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Author Topic: negative stretch and opening in RNA pairs  (Read 4384 times)

Offline acolasanti

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negative stretch and opening in RNA pairs
« on: March 07, 2014, 12:59:51 pm »

I have a question regarding base-pair parameter calculations with DSSR.  I was analyzing some RNA structures and looking at a specific base-pair type, the G+A : tm+m pair (and A+G :tm+m).  These pairings usually fall withing higher pairing patterns (ie triplet pairs).  I was expecting that I would be able to 'flip' the A+G over to look like the G+A, ie taking - shear and buckle, and this is correct.  What I was not expecting was negative values of stretch and opening in G+A vs positive in the A+G.

Here is an example output

Pair 1 is A+G in 3SDS
  7 1:A.A8           1:A.G44          A+G              00-n/a    tSS tm+m
   7    1    8   44 ....>A:...8_:[..A]A-**+-G[..G]:..44_:A<....
             A+G      3.21    8.15   -0.00  -19.59    0.27  175.33
             A+G [1]  N3 - N2  3.15
                    parallel trans trans

Pair 2 is G+A in 4ENB
 3 1:A.G3           1:A.A21          G+A              00-n/a    tSS tm+m
    3    2    3   21 ....>A:...3_:[..G]G-**+-A[..A]:..21_:A<....
             G+A     -2.55   -7.43    0.59  -25.28    0.52 -148.92
             G+A [2]  O2'- N1  2.61  N2 - N3  3.12
                    parallel trans trans

Both of the pairs overlap well in 3D space.  I was also to see the orientation of both pairs the same in the dssr-pairs.pdb file, I thought the G+A and G+A would be rotated 180deg with respect to each other but both were in the same orientation.

Can you tell me the meaning of the negative parameters?  Should I expect these in other pairings?  I am used to DNA analysis with 3DNA-analyze and in that case an A-T pair and a T-A pair are the same except for movement along the x-axis.



Offline xiangjun

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Re: negative stretch and opening in RNA pairs
« Reply #1 on: March 07, 2014, 01:30:45 pm »
Hi Andrew,

You have raised a subtle, yet crucial, point few people have paid attention to. The following three paragraphs under the section "Base pair parameters" in the 2003 3DNA NAR paper address this issue:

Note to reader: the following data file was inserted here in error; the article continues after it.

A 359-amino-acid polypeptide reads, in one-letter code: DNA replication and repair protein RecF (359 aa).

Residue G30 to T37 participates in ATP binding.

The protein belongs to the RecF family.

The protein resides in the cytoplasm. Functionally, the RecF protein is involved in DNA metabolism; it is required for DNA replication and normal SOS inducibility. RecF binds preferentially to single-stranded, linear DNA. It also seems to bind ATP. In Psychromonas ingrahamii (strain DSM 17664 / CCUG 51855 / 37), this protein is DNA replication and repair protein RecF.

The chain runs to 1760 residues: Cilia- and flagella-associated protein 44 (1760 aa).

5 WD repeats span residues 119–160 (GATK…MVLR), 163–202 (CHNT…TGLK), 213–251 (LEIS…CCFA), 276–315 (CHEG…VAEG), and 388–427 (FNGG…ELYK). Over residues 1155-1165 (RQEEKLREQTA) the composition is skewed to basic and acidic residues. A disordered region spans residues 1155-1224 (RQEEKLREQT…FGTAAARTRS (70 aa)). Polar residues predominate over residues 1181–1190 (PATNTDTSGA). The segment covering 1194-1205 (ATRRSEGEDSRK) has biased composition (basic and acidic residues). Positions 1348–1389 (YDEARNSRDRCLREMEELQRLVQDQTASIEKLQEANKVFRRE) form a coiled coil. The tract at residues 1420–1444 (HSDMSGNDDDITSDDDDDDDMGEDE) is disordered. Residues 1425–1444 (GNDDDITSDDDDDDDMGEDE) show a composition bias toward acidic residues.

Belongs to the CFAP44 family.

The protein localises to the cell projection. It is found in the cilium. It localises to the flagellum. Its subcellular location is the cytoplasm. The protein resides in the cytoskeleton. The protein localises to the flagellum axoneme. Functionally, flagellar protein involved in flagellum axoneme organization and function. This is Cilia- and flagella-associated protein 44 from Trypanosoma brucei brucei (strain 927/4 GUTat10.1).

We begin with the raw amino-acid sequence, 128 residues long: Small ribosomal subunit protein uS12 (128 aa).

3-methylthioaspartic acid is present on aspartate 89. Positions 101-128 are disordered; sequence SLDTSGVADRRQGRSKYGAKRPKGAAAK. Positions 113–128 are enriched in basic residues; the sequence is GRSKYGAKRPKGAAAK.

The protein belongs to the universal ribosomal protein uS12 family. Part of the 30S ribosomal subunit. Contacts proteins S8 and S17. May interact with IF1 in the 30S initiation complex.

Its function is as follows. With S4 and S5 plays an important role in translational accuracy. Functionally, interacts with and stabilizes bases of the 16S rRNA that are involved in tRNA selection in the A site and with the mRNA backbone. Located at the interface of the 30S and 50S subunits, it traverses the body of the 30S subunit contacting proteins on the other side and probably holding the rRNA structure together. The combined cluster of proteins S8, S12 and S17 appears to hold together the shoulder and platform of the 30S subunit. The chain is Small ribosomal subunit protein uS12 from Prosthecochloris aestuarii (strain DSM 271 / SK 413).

Each base has two unique faces, arising from molecular asymmetry (53,54), which can be distinguished with the standard nucleic acid base reference frame. One face, which is hatched in Figure 2, corresponds to the positive z‐axis of the base plane, and the opposing face, which is unshaded, to the negative z‐axis. For Watson–Crick base pairs, such as the A–U pair in Figure 2a, the faces of the two bases are of the opposite sense, corresponding to two antiparallel strands. More generally, when the two bases (M and N) forming a pair have opposing faces, the scalar product of their z‐axes is negative. 3DNA designates such pairs, e.g. Watson–Crick A–U, A–T and G–C pairs, as M–N with the ‘–’ symbol used to emphasize the opposing directions. If the M and N bases in a pair share the same face, such as in the Hoogsteen base pair in Figure 2b, the pair is recorded as M+N, with the ‘+’ symbol used to emphasize the similar directions of the bases. This convention is simpler but in essence the same as the normal versus flipped concept of base pairing introduced by Burkard et al. (55).

To calculate the six complementary base pair parameters of an M–N pair (Shear, Stretch, Stagger, Buckle, Propeller and Opening), where the two z‐axes run in opposite directions, the reference frame of the complementary base N is rotated about the x2‐axis by 180°, i.e. reversing the y2‐ and z2‐axes in Figure 2a. Under this convention, if the base pair is reckoned as an N–M pair, rather than an M–N pair, the x‐axis parameters (Shear and Buckle) reverse their signs. For an M+N pair, e.g. the Hoogsteen A+U in Figure 2b, the x2‐, y2‐ and z2‐axes do not change sign; thus all six parameters for an N+M pair are of opposite sign from those for an M+N pair.

Since the six base pair parameters uniquely define the relative position and orientation of two bases, they can be used to reconstruct the base pair. Moreover, the parameters provide a simple mechanism for classification of structures (55) and database searching (X.‐J. Lu, Y. Xin and W.K. Olson, unpublished data). Among the six base pair parameters, only Shear, Stretch and Opening are critical in characterizing key hydrogen bonding features, i.e. base pair type: Shear and Stretch define the relative offset of the two base origins in the mean base pair plane and Opening is the angle between the two x‐axes with respect to the average normal to the base pair plane (see upper left panel in Fig. 1). For the Hoogsteen A+U base pair shown in Figure 2b, Shear is 0.5 Å, Stretch –3.5 Å and Opening 70°. Buckle, Propeller and Stagger, in contrast, are secondary parameters, which simply describe the imperfections, i.e. non‐planarity, of a given base pair.


Dr. Xiang-Jun Lu [律祥俊]

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Created and maintained by Dr. Xiang-Jun Lu [律祥俊], Principal Investigator of the NIH grant R01GM096889
Dr. Lu is currently affiliated with the Bussemaker Laboratory at the Department of Biological Sciences, Columbia University.